Powder Preview: Jay Peak Resort

Regardless of how unseasonably warm it may now be, winter has arrived and with it the advent of a new ski season.

For those who have been waiting for this since the snow melted off their favorite mountain April last, this is Gabriel blowing his horn.

Skiing represents an escape as much as it does a pleasurable pastime, and in this endless pursuit of escape by means of a mixture of floating falling and flying, the question of where is a pertinent question.

Finding a local mountain where escape is most possible lends itself to the eternal UVMer question, “Where are you skiing this winter?”

For those who have poorly budgeted your time and delayed the answering of this question until now, the Vermont Cynic will present you with a preview of several of the more popular resorts in the area, starting this week with Jay Peak resort, and to be followed in the coming weeks with exciting briefs on several resorts including, Stowe, Smuggler’s Notch, and Tignes. Jay Peak opened this season this past weekend with four trails and nearly two feet of snow on the ground.

A local skier commented, “This is probably some sort of record; normally they don’t open till the weekend before Thanksgiving and there is never more than one trail open.”

This is an even more outstanding statement when considering the past two years for Jay which were both record-breaking years.

Apparently, skiers among us must have prayed hard in the off-season for a bounteous year. Jay Peak is located in a unique area of Vermont near the Canadian border, about and hour and a half from campus.

This location, at the tip of the Green Mountain range, allows for the meteorological condition “orographic lift” to force air masses up and condense resulting in a local phenomenon known as the “Jay Cloud” to bring the most snow of any eastern resort to its varied and steep terrain.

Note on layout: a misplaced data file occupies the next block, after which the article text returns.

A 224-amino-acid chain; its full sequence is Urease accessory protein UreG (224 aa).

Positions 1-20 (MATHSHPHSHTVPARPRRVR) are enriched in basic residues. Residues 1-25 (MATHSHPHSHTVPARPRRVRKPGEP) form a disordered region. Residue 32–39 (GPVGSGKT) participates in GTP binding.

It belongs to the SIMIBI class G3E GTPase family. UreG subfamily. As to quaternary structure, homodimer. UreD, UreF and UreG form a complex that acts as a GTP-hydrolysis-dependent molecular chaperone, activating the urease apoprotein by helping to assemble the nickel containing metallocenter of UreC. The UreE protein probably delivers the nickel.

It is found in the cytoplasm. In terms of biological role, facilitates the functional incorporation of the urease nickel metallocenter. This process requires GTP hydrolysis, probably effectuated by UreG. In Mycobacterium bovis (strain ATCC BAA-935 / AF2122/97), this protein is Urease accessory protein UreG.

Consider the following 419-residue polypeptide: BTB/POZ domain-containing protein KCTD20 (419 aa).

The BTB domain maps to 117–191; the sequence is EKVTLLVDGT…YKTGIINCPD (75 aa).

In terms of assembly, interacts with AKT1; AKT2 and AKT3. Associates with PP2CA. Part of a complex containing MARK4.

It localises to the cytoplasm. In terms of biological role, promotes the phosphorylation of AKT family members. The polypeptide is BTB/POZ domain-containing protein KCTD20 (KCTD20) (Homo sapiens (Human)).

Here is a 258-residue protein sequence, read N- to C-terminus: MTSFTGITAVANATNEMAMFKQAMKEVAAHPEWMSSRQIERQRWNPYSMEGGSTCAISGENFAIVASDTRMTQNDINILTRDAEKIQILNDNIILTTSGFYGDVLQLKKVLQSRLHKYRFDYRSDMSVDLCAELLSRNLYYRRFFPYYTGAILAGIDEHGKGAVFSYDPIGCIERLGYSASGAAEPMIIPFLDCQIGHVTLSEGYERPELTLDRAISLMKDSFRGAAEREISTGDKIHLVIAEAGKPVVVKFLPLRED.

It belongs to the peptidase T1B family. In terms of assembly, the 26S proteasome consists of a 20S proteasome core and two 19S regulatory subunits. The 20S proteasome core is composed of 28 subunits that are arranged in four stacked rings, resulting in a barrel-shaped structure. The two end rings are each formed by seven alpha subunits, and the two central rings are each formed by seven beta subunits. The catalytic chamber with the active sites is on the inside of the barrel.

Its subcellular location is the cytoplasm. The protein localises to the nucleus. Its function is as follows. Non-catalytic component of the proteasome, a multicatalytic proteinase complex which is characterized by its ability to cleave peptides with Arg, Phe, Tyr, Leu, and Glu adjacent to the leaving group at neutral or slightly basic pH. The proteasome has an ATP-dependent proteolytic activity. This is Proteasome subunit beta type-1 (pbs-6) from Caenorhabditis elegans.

Jay Peak receives annually an average of 351 inches of fresh, nearly getting as much powder as its Rockie Mountain counterparts.

The snow is but half the story as the terrain offered at Jay is both varied and beautiful.

Jay peak has worked hard in the off season to better itself having added 2 new lifts, new, better rental equipment, and more snowmaking capabilities. Speaking of the new improvements, Bill Stenger, president of Jay Peak resort, says, “Our mountain has long been known for snow and glades and remarkable terrain but with these new lifts our gentle lower mountain terrain will provide exceptional entry-level skiing and riding.”

Luckily for the glade skier, the people at Jay offer a “ski anywhere inbound” policy.

Over two-hundred acres of “off-piste” skiing are made available, and much environmentally minded brush clearing is done in the off-season to ensure a powdery bliss whilst gliding through 2,153 feet of tree-laden vertical drop.

Jay peak has worked hard in the off season to better itself having added 2 new lifts, new, better rental equipment, and more snowmaking capabilities.

Speaking of the new improvements, Bill Stenger, president of Jay Peak resort, says, “Our mountain has long been known for snow and glades and remarkable terrain but with these new lifts our gentle lower mountain terrain will provide exceptional entry-level skiing and riding.”

A season pass to the resort will set you back 199 dollars, American, and a rather lengthy wait in the customer service line while they look for your application, which they have somewhere in their hole of an office, but not where it was supposed to be. Even after they find your application in their decrepit Canadian computers, it will take considerable time for them make your photo ID, which will make you look like a generic cheap stalker.

Transportation to mountain is well provided for if it isn’t cheap. Buses leave from UVM on Fridays and Saturdays and cost ten dollars per round trip ride.

Jay Peak is a mountain that all skiiers should have the privilege to experience at least once, if not many times this season, especially after Christmas when their glade skiing becomes what it is so famous for being: a winter wonderland.

For further information, or daily snow reports visit Jay online at:

http://www.JayPeakResort.com